2021 Fellow & Mentor Profile
SSP is currently raising $500,000 through the Generations Fund to permanently endow the Fellowship, Mentoring, and Diversity, Equity, and Inclusion programs. To demonstrate the impact of these important initiatives, and why they are worthy of your support, we are interviewing past fellows about their program experience. We recently caught up with 2021 Fellow, George Neame (Publishing Executive, BMJ), and his mentor, Elizabeth Lorbeer (Chair and Associate Professor, Department of the Medical Library & Library Director Chair and Associate Professor, Department of the Medical Library & Library Director, Western Michigan University Homer Stryker, M.D. School of Medicine).
Can you tell us a little bit about yourself, your work, and your SSP involvement?
Getting into academic publishing was a bit of luck. I was looking for a role in publishing and was offered a role at SAGE Publishing which sounded interesting and which I started to really enjoy. I worked at SAGE Publishing for a year and a half and after that I got the offer to take on a role at BMJ, so that’s where I am now. I like being able to contribute to publishing the latest research, especially when Covid hit and you really start seeing the immediate impact of working in medical publishing. In terms of SSP, I think the fellowship program was suggested by my line manager. BMJ as a company is a member of SSP so we get all the newsletters.
I’ve been a librarian since 1995. In the beginning, as an early-career librarian, I really wanted to understand where the publishers were coming from and see how we could work together. I had an opportunity to work for Scott Plutchak, and he was a member of SSP and he suggested that I attend a meeting. Scott Plutchak is a librarian and he’s deeply involved with scholarly communication. He suggested that I come and speak. I was super nervous, and I was also pregnant at the time, but I went. I had this baby that kicked me during the entire talk!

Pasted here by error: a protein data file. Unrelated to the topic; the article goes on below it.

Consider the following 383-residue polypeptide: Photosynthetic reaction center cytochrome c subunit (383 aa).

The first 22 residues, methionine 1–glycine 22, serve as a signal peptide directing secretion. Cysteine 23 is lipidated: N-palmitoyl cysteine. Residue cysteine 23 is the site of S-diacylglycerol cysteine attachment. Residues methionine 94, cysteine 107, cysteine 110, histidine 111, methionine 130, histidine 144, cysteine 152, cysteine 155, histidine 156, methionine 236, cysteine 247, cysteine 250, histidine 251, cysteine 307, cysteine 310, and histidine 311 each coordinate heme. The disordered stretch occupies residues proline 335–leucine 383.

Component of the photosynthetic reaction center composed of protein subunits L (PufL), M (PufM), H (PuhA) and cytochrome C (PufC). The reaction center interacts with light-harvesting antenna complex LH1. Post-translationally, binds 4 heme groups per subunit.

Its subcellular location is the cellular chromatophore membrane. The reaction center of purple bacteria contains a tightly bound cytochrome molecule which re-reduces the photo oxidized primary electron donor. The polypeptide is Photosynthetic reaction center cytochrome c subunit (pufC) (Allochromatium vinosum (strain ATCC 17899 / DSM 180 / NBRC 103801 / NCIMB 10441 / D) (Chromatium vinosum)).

George, when you first heard of the fellowship and the mentoring program, what were you hoping to get out of it?
The main thing I was hoping to get out of it, which I did, was making new connections: a chance to meet people outside of my own company, my own roles. My day-to-day job involves a lot of communication with people who also work on the same journals as me. But outside of that selection of journals that I work on, I didn’t really have much sense of the bigger picture of what other publishers are doing, what librarians and funders are doing. I also saw it as an opportunity to meet some people in other parts of the globe who were tackling the same issues and the same challenges but maybe doing that in a different way. And I think I was quite lucky that within my own pool of fellows there were people who had different experiences to me and were coming from a different place in their careers. And, of course, the mentoring with Liz has been a really great opportunity—another good chance to speak to someone else who’s got loads of experience and I can learn a lot from.
Liz, was George your first mentoring relationship or did you get involved in mentoring before that?
George was my first mentoring experience. When they reached out to me, I wrote back saying, “you know I don’t work in journal publishing?” I wrote a nice note, saying, I’m the librarian. In the beginning, I thought there was a mistake and I just wanted to be clear about it. I think I even shared my CV. I was for it, but I didn’t want it to be a bad experience for George. SSP insisted it would be fine and they sent me these articles about how to be a good mentor. That was helpful, and I now give them to my students as part of my course!